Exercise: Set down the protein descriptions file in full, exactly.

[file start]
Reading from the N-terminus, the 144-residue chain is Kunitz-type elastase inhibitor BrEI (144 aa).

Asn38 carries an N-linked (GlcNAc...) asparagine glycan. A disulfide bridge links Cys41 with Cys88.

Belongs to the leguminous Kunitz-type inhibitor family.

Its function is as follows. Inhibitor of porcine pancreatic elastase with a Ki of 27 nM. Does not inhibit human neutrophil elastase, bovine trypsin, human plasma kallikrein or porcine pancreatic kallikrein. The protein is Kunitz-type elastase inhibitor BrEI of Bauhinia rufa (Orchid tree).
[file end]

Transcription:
Reading from the N-terminus, the 144-residue chain is Kunitz-type elastase inhibitor BrEI (144 aa).

Asn38 carries an N-linked (GlcNAc...) asparagine glycan. A disulfide bridge links Cys41 with Cys88.

Belongs to the leguminous Kunitz-type inhibitor family.

Its function is as follows. Inhibitor of porcine pancreatic elastase with a Ki of 27 nM. Does not inhibit human neutrophil elastase, bovine trypsin, human plasma kallikrein or porcine pancreatic kallikrein. The protein is Kunitz-type elastase inhibitor BrEI of Bauhinia rufa (Orchid tree).